You are here
Drafting Linemen, Sonics and Surf in this Week’s Seahawks Q&A
The Seahawks are back from a successful appearance in the Pro Bowl, which means I’m back too and have time for some questions on the Seahawks, Hawaii and a few other random topics. As always, thanks to everyone who submitted a question, and apologies if I didn’t get to yours this time around. Read
— Steve Fox (@Stayatsnowshoe) February 3, 2016
@Stayatsnowshoe asks, “Seahawks draft will address O-line and D-line all day, right?”
A: If you’re hoping for an all-lineman draft from the Seahawks, you’ll probably be disappointed. If, however, you want the Seahawks to address their lines at some point in the 2016 draft, that’s a pretty likely scenario. Since Pete Carroll and John Schneider took over in 2010, the Seahawks have picked at least one offensive lineman and one defensive lineman in all six drafts, and of their 56 overall picks, 12 have been offensive linemen and 12 have been D-linemen (going off of the position the Seahawks drafted them to play, not where they played in college).
Last season the Seahawks picked five linemen (three offense, two defense) with their eight picks, and they took two players on each side of the line the previous year, and three each in 2013, so they’ve made a serious commitment to improving in the trenches. Read
@bRoundy asks, “What is the best thing you ate while you were in Hawaii?”
A: While covering the Pro Bowl last week, I ate far too many delicious things to pick one, but a few standouts were the Kalua pork sandwich at Kono’s in Haleiwa, pretty much anything from Ted’s Bakery on the North Shore, the Korean Steak tacos and fish and chips at Duke’s, poke from pretty much anywhere, beer from Maui Brewing and Kona Brewing… I should probably go for a run when I get home tonight. Read
@ms_carm asks, “What could be done to make the Pro Bowl better since it’s so lackluster these days? I miss the skill player drills they used to do.”
A: I would argue that the Pro Bowl was pretty entertaining to watch, at least early on. The biggest problem is the end of the game, especially when things get lopsided and it’s clear nobody is trying anymore. Perhaps a goofy gimmick similar to 10- and 20-point baskets in the old MTV Rock ‘N Jock B-Ball Jam could make things interesting. What if Team Rice, while trailing big, could have gotten back into the game with 21-point touchdown? Maybe, just maybe, there’d be a little more effort… OK, that’s probably a bad idea.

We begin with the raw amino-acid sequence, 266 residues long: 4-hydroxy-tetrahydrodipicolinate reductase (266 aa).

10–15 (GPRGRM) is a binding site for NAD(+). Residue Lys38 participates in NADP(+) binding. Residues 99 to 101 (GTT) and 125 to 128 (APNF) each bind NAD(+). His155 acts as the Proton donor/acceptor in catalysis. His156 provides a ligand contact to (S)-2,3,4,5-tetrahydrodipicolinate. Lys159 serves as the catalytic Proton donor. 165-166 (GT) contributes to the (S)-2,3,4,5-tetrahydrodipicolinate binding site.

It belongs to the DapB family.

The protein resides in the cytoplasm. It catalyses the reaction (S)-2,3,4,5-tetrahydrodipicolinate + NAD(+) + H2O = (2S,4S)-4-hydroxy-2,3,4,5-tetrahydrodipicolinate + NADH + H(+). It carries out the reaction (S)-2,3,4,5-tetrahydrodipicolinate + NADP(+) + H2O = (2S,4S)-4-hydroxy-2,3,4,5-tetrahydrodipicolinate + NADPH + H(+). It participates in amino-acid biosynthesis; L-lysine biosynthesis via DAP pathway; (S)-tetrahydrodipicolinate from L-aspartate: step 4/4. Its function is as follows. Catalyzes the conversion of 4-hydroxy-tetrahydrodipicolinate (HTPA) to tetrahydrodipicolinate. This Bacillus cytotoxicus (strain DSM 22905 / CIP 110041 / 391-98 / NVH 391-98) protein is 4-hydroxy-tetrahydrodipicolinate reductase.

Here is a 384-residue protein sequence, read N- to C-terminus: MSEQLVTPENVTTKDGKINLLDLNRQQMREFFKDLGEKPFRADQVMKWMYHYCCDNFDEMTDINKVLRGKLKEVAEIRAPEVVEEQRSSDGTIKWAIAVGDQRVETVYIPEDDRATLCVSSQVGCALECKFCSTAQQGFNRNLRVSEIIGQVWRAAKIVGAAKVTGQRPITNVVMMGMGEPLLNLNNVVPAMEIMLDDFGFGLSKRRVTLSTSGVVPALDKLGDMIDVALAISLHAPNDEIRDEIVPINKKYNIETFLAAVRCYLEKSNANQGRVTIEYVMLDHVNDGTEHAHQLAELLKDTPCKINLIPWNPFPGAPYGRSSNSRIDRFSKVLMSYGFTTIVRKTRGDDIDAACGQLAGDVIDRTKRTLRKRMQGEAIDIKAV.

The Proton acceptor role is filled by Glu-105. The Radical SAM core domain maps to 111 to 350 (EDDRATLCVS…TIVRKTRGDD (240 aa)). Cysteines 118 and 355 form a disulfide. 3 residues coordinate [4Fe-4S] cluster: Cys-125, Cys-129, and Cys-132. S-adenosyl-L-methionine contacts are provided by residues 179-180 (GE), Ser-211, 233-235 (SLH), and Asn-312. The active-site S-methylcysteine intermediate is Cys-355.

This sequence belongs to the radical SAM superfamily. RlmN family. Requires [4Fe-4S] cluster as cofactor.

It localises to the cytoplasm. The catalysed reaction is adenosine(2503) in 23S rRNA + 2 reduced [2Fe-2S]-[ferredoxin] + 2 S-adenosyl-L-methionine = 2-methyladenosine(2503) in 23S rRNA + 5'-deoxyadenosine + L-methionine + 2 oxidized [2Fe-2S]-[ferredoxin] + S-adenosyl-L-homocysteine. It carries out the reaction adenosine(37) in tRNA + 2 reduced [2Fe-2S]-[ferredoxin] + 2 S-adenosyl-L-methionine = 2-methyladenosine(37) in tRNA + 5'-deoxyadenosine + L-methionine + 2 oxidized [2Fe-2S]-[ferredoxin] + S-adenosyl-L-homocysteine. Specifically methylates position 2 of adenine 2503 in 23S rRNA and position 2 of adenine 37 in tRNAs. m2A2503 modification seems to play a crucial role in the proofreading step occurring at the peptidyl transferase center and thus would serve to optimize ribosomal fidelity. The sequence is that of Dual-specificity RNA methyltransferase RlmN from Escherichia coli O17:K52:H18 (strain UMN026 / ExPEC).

A skills competition would be a fun addition to the week, perhaps replacing a late-week practice or just taking place right afterward (Pro Bowl practices are neither long nor grueling; players could manage both, especially if a little prize money were on the line). Another idea I’ve heard thrown around which could work is to make the Pro Bowl something of a “Futures” game featuring young stars. Since so many veterans decide to bow out anyway, maybe it would work to give out Pro Bowl honors to the top players, but then make the game itself a showcase for first- and second-year players, or something like that.
@AGarrett90 asks, “When do the Hawks unrestricted free agents hit the open market?”
A: Seattle’s free agents—and all of them league-wide for that matter—can begin negotiating with other teams on March 7, though deals can’t be signed and official until the new league year begins on March 9 at 1 p.m. PT. Free agents to be can negotiate with their current teams at any time. Read
@Ckrawl asks, “We’ve seen Russell Wilson and Richard Sherman have Sonics jackets on in support of an NBA team here. How many players want the NBA in Seattle?
A: Indeed both Richard Sherman and Russell Wilson have stumped for an NBA team in Seattle in the past. And while I’ve never taken a survey of the locker room, I think it’s a safe bet that a vast majority of the players would love to see a team return to Seattle. Cliff Avril and Michael Bennett were both courtside at a Phoenix Suns game a few days before last year’s Super Bowl, a pretty good sign that they’d be on board with a team returning to this market. Read
@Apprentice207 asks, “With Russell Wilson showing he can pass the ball 30-40 times a game, will the Hawks pass the ball more or run more next season?”